1. This update is labaled as PREVIEW if it causes issues to unintelligent people, then they shouldn’t have allowed Preview updates ot install.

    2. I have installed it in a 11 years old computer, and no problems at all.

    3. Making a big drama over a bluescreen for an updated labeled as preview is ridiculous.

    This is probably another BS internet drama where people ran programs and scripts that modified the registry until they broke Windows, just for removing stuff that they weren’t even using just for the sake of it.
    Maybe people should stop playing geeks and actually either use Windows 10 or Windows 11, but don’t try to modify things just for the sake of it.

    Sometimes removing or stopping things (like defender is a perfect example) only need intelligence, not scripts or 3rd party programs that might mess with windows.

  8. john said on August 24, 2023 at 11:17 pm

    Windows 11 was a pointless release, it was just created because some of the Windows team wanted to boost sales with some sort of new and improved Windows 10. Instead, Microsoft cannot support one version well let alone two.

    1. John G. said on August 25, 2023 at 12:08 pm

      Windows 11 is the worst ugly shame by Microsoft ever. They should release with every new W11 version a complete free version of Starallback inside just to make this sh** OS functionally again.

  9. EP said on August 25, 2023 at 3:10 pm

    motherboard maker MSI has recently released a statement regarding the “unsupported processor” blue screen error for their boards using Intel 600/700 series chipsets & to avoid the KB5029351 Win11 update:–UNSUPPORTED-PROCESSOR–Error-Message-of-Windows-11-Update-KB5029351-Preview-142215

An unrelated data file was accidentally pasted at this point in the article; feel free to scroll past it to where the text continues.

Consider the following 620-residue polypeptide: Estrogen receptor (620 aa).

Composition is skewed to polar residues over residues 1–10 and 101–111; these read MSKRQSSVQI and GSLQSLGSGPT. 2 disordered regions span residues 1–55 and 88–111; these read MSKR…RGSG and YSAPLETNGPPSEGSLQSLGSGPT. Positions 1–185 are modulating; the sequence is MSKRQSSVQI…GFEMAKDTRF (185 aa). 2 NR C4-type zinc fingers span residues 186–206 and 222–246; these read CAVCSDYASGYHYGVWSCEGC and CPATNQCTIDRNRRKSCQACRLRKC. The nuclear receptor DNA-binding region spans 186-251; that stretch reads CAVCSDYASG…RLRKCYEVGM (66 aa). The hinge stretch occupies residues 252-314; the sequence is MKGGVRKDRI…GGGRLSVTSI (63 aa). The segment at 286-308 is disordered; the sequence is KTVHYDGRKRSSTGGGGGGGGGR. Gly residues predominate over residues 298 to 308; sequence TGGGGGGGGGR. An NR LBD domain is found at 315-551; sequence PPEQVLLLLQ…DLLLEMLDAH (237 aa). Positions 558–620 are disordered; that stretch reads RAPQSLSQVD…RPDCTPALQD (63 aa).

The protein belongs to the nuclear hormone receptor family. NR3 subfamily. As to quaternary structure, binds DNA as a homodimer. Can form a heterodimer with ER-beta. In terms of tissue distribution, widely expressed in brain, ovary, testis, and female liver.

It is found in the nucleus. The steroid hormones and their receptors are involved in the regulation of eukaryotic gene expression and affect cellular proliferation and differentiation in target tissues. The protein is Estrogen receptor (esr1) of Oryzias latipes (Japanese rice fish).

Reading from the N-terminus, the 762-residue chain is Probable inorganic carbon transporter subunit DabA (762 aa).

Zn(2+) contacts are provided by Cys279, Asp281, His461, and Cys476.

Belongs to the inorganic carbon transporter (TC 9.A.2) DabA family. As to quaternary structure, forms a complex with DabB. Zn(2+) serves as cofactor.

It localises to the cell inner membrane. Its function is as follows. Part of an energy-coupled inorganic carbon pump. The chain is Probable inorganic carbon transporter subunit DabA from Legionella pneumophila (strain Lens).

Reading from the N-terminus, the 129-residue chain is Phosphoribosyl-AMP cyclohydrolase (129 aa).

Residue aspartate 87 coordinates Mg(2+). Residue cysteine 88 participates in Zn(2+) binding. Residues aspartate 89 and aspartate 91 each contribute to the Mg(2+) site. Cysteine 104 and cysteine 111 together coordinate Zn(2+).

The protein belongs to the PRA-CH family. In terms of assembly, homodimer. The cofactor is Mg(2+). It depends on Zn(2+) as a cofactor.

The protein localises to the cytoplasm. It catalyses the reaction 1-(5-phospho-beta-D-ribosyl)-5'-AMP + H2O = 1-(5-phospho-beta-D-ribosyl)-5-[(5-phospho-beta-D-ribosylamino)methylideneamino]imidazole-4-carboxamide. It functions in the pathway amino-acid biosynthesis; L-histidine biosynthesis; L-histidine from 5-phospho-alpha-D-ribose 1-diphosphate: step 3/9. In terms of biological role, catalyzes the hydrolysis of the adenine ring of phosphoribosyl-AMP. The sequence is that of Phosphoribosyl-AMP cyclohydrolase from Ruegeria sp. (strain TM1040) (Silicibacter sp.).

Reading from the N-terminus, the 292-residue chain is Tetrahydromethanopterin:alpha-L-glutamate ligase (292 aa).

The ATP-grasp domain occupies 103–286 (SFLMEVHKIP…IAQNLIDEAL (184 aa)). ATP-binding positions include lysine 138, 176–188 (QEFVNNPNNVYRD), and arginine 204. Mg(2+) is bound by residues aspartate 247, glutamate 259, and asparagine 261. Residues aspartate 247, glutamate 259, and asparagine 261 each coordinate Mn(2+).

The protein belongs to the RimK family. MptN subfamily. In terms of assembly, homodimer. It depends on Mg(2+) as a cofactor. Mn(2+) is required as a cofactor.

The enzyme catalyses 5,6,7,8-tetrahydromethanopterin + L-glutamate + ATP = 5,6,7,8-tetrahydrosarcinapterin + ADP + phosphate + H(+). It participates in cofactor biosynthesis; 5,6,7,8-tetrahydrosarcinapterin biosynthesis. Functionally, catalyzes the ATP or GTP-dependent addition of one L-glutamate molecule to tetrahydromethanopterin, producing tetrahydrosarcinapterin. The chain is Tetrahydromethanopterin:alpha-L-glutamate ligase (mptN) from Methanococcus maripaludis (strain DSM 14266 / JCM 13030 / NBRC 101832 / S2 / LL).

10. EP said on August 29, 2023 at 7:32 pm

    check out the following recent articles:

    Neowin – Microsoft puts little blame on its Windows update after UNSUPPORTED PROCESSOR BSOD bug:

    BleepingComputer – Microsoft blames ‘unsupported processor’ blue screens on OEM vendors:

  11. Leonard Britvolli said on August 30, 2023 at 10:33 pm

    While there may be changes or updates to the Windows 10 Store for Business and Education in the future, it is premature to conclude that it will be discontinued based solely on rumors.

  12. sembrador said on September 5, 2023 at 9:32 pm

    My advice, I left win 15 years ago. Now I’m a happy linux user (linuxmint) but there is Centos, Fedora, Ubuntu depending on your needs.

  13. EP said on September 6, 2023 at 11:55 am

    motherboard maker MSI has recently released new BIOS/firmware updates for their Intel 600 & 700 series motherboards to fix the “UNSUPPORTED_PROCESSOR” problem (Sept. 6):–UNSUPPORTED-PROCESSOR–caused-BSOD-on-MSI-s-Intel-700-and-600-Series-Motherboards-142277

  14. Raphael Benzo said on September 24, 2023 at 9:52 pm

    I try to disable the Diagnostics Tracking Service (Connected Devices Platform User Services) but it wont let me disable it, any help will be greatly appreciated.
    Tank you for your help